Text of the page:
Abstract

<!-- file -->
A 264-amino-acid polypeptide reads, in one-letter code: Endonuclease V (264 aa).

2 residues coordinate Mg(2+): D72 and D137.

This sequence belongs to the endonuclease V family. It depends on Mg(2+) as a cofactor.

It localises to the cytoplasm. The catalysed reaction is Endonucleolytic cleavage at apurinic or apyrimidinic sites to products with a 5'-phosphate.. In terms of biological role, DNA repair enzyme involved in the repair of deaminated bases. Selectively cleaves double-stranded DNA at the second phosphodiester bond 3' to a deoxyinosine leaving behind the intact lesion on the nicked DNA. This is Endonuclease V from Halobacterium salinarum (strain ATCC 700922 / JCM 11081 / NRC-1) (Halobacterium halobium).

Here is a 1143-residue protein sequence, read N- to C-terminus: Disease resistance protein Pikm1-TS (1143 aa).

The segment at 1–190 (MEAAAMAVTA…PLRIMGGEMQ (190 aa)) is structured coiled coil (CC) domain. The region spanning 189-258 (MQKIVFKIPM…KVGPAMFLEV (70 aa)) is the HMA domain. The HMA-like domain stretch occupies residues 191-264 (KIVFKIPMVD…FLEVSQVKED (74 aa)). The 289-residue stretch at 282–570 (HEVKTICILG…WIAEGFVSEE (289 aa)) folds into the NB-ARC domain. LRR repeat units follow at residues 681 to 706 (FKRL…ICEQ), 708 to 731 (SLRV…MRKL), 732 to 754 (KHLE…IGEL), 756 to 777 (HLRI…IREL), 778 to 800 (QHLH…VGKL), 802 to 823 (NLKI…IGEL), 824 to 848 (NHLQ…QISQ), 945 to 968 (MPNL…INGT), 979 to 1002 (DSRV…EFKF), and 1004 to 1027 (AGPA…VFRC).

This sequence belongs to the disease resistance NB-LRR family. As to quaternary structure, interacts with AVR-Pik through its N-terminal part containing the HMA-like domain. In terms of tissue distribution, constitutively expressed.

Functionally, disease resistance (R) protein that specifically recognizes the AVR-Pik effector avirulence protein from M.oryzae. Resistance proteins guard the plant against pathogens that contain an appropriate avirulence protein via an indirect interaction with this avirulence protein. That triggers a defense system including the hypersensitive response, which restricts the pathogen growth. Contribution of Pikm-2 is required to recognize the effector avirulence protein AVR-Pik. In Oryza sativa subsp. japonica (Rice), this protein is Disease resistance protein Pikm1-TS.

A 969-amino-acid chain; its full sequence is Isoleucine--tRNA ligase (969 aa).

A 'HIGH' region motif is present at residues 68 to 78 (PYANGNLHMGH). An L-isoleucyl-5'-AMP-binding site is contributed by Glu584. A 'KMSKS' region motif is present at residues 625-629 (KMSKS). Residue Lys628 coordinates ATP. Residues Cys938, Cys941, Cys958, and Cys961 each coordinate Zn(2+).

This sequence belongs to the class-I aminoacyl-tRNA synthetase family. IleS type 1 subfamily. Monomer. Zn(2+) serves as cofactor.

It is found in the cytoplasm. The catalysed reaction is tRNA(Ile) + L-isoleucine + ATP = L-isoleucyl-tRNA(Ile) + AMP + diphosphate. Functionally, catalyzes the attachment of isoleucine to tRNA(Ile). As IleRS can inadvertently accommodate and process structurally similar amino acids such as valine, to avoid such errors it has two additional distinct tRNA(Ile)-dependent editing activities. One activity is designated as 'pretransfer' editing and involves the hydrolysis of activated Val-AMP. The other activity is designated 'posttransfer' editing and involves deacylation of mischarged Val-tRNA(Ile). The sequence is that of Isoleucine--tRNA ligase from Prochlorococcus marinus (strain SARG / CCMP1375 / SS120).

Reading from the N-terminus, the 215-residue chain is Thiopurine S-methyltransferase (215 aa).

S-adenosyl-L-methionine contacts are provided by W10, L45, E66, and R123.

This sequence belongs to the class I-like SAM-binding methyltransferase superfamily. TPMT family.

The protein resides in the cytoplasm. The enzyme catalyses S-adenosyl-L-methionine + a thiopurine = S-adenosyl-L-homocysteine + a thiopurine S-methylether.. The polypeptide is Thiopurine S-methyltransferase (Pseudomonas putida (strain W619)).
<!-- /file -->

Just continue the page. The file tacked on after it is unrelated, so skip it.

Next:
Bacterial populations found in subglacial meltwaters and basal ice are comparable to those in the active layer of permafrost and orders of magnitude larger than those found in ice cores from large ice sheets. Populations increase with sediment concentration, and 5%–24% of the bacteria are dividing or have just divided, suggesting that the populations are active. These findings (1) support inferences from recent studies of basal ice and meltwater chemistry that microbially mediated redox reactions may be important at glacier beds, (2) challenge the view that chemical weathering in glacial environments arises from purely inorganic reactions, and (3) raise the possibilities that redox reactions are a major source of protons consumed in subglacial weathering and that these reactions may be the dominant proton source beneath ice sheets where meltwaters are isolated from an atmospheric source of CO2. Microbial mediation may increase the rate of sulfide oxidation under subglacial conditions, a suggestion supported by the results of simple weathering experiments. If subglacial bacterial populations can oxidize and ferment organic carbon, it is important to reconsider the fate of soil organic carbon accumulated under interglacial conditions in areas subsequently overridden by Pleistocene ice sheets.

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